Two ECU students to spend summer with NASA

Two students from East Carolina University will participate this summer in a competitive internship experience with NASA through the Langley Aerospace Research Student Scholars Program.

Soria

Soria

Lisbeth Soria, a senior pursuing a bachelor of science in industrial technology with a concentration in information and computer technology, and Kaveh Darafsheh, a graduate student in computer science, earned a spot among 200 internships out of 1,000 applicants. Both programs are housed in the College of Technology and Computer Science.

LARSS is a year-round internship program that offers three sessions in Hampton, Va. Soria and Darafsheh will participate in the 10-week program beginning June 3 – a paid research opportunity for students pursuing degrees in science, technology, engineering and mathematics (STEM). In 2011, the program was named by Vault-Career Intelligence as one of its top 10 best internship programs out of some 800 that were evaluated.

Darafsheh

Darafsheh

“I hope to expand the knowledge and skills I have acquired at ECU while engaging and meeting other people in the same career field as myself while working with NASA and its mentors,” Soria said.

This May, Soria will be the first person in her family to graduate from a four-year institution. She added that she is very thankful for her parents’ sacrifices to provide her that opportunity.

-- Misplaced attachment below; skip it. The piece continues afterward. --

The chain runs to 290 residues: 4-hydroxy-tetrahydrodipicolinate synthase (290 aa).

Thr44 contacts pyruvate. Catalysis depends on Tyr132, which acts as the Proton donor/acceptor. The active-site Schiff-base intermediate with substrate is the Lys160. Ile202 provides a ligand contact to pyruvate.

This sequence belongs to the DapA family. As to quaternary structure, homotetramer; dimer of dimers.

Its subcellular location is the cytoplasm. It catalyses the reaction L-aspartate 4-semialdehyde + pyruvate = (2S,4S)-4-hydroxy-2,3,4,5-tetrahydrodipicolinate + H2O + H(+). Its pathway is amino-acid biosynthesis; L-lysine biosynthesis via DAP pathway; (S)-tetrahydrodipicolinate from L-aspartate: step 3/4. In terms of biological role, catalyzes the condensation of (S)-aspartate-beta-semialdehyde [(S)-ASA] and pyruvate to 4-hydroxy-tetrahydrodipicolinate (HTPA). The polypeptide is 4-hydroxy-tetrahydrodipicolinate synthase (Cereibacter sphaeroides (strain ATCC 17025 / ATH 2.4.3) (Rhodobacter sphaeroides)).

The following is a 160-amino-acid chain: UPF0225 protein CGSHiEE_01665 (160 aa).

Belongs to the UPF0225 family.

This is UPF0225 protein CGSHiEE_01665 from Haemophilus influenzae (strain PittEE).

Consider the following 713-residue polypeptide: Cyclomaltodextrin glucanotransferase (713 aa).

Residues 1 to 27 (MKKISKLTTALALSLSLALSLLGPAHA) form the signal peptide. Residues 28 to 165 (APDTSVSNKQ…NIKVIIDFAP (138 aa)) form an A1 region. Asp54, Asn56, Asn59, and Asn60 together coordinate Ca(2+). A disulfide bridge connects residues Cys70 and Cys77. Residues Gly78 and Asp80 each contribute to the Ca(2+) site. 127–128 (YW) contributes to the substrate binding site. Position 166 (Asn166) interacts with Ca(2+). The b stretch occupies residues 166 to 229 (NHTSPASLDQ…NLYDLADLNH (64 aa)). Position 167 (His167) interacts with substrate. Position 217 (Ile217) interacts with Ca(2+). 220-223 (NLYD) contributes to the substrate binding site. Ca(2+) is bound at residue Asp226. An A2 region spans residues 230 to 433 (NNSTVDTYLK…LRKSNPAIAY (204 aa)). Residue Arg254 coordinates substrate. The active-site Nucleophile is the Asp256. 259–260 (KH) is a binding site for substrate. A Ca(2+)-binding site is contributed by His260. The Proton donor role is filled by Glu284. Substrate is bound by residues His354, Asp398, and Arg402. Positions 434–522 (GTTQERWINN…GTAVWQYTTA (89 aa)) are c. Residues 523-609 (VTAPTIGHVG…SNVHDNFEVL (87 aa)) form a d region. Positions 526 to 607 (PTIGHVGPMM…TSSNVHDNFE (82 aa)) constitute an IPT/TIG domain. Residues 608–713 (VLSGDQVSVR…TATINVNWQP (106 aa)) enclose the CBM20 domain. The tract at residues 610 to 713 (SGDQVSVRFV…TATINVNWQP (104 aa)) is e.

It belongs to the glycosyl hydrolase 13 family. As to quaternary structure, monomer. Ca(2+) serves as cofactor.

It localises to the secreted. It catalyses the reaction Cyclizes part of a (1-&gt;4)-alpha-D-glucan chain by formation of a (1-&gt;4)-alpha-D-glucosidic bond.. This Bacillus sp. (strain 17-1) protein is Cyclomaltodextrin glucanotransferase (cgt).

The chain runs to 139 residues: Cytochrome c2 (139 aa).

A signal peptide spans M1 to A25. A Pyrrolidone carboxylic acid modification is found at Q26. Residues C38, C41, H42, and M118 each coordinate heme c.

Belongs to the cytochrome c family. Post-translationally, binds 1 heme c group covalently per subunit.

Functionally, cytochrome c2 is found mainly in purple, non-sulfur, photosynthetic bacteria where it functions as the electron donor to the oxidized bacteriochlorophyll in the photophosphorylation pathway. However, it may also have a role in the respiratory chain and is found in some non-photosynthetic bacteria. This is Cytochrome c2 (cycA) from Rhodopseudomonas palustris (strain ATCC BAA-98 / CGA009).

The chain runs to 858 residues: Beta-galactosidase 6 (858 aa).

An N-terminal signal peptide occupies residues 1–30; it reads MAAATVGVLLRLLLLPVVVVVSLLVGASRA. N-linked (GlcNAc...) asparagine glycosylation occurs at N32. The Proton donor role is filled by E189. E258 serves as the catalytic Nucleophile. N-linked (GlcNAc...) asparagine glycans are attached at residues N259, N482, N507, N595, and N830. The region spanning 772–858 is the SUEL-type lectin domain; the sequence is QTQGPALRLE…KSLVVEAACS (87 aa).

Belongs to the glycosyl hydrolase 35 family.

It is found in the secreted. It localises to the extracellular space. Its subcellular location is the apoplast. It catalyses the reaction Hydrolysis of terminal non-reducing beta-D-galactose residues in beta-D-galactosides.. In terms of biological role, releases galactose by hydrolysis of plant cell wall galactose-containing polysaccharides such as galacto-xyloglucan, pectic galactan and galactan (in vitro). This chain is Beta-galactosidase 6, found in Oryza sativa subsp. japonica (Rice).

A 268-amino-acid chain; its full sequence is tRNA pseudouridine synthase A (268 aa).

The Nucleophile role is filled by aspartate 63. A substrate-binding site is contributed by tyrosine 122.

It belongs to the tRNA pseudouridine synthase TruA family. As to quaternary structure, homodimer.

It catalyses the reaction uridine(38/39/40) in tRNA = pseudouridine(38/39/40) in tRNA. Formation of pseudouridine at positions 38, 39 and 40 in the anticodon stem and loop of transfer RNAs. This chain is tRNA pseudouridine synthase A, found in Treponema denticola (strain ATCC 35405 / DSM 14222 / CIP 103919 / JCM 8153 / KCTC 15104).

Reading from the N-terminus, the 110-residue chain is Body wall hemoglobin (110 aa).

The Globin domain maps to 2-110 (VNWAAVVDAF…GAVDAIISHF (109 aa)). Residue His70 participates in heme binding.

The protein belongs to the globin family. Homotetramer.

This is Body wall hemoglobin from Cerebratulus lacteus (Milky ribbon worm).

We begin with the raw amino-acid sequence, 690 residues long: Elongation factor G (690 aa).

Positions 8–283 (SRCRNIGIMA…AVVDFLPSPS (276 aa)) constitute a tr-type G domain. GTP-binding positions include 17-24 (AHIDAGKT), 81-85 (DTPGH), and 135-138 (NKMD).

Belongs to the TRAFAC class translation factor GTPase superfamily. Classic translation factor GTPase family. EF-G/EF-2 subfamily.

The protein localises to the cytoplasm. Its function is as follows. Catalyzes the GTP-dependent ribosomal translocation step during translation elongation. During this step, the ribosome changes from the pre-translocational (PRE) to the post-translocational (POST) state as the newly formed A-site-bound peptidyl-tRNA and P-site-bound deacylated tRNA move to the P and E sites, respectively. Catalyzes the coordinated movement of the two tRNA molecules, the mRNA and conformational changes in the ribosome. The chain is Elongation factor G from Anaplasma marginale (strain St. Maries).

Darafsheh said “the internship will allow me to take the theoretical knowledge I gained in the past year in an academic setting and apply it to a real world problem.”  He will be developing an application for distributed network synchronization through software development.

Both students said the TECS Career Center and department faculty helped them learn about the opportunity. Dr. Krishnan Gopalakrishnan and Dr. Junhua Ding in computer science and Lee Toderick in the BSIT program were instrumental in the recommendations required for the applications, they said.

“This experience will allow me to grow both professionally and personally,” Soria added. “I hope this will be only the beginning of many more successful opportunities to come.”

More information about the LARSS internship is available at http://www.nianet.org/LARSS-2012/index.aspx.

 

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ECU student discusses Tuscarora at UNCC Graduate History Forum

Matthew Esterline, graduate student in history at East Carolina University, discussed John Lawson and the Tuscarora War at UNC-Charlotte’s 25th Annual Graduate History Forum on April 19-20. The presentation, titled “Spanish Oyster-Shell and Blood: An Examination of John Lawson and the Tuscarora,” was presented to faculty from across the state.